Sharks - No Gods

A ball of high-energy, low maintenance fun.

Sharks make no secret of the fact that they live and breathe punk music. Raised on a teenage riff-rich diet of Green Day and angsty poetry by much-revered hero of the blue-collared American, Bukowski, they have also name-checked The Stooges, amongst others. It would appear they are getting some loving back too. Mick Jones of The Clash has publicly expressed his affection for the band. No Britpop power struggles here – and isn’t it nice to see musicians getting along well for once?

Lots of bands are wearing their influences proudly on their sleeves – The Vaccines and Spector both instantly spring to mind – but none seem to do so with quite so much nonchalance as Sharks muster. Sure, ‘No Gods’ is not going to break any moulds like the original groundbreaking punk, but the overall feeling is that Sharks are not trying to be in vogue, or sell more records through yet another tiresome revival album. Sharks, in true punk fashion, are not doing this to keep anybody happy. In fact, they stick a defiant middle finger at anyone who cries ‘you’re just nostalgia-peddling!’ At times the album borders on the strain of pop-punk purveyed by high-school favourites The Offspring, especially in ‘Til The Wonders Rise’, with cliché-riddled hallmarks all over the shop, the ‘dramatically building drums’ before the chorus for example, the slightly predictable guitar solos and a bridge that may as well be plucked straight from a song by Bad Religion or NOFX.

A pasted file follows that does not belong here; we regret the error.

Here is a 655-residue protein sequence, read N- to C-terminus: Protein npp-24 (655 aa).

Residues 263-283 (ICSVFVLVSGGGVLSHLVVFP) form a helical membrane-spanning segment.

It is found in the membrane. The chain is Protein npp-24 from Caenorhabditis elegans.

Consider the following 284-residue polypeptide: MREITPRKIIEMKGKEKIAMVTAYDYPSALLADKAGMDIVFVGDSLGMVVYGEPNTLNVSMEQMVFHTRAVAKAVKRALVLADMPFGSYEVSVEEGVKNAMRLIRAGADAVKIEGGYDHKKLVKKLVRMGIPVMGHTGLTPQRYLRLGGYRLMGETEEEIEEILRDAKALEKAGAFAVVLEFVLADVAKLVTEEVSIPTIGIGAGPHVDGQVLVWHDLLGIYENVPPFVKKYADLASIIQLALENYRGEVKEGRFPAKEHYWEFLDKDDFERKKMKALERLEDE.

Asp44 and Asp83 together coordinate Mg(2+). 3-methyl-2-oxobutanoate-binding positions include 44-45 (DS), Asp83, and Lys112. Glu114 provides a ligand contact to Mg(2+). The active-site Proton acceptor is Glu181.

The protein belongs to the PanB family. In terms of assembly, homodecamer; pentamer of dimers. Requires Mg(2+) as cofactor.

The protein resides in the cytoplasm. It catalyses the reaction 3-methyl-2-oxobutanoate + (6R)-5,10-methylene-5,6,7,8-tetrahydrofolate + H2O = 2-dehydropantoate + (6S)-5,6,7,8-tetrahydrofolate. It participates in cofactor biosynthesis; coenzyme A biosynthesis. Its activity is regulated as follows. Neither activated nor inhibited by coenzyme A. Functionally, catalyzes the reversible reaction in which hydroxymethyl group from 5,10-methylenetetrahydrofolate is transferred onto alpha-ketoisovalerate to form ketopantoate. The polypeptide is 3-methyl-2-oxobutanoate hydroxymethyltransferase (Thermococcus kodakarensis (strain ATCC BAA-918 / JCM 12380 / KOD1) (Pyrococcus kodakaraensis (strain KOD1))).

Where ‘No Gods’ really hits its stride is on the songs that are not carbon copies of the pop-punk we’ve heard a million times on the Tony Hawk Pro Skater soundtracks that kept us busy throughout the 90s. The first single ‘Arcane Effigies’ has a fabulous guitar lick which has Thin Lizzy written all over it, and ‘What Entails’ is a potential indie anthem with plenty of wah-wahs that would win the approval of any self-respecting punk veteran.

At best, ‘No Gods’ is a ball of high-energy, low maintenance fun – plucking tasters of guitar music from anywhere Sharks bloody well like. To pick out a flaw this album is perhaps a little samey at times, and after eleven super-servings you’ve just about had your fill of chk-chk guitar for the week. There is one very commendable thing about ‘No Gods’ that cannot be said of many of the revival bands of the moment though – Sharks seem almost entirely free from pretension; for that reason alone the album will garner respect and stand the test of time with punk fans.

Tags: Sharks, Reviews, Album Reviews

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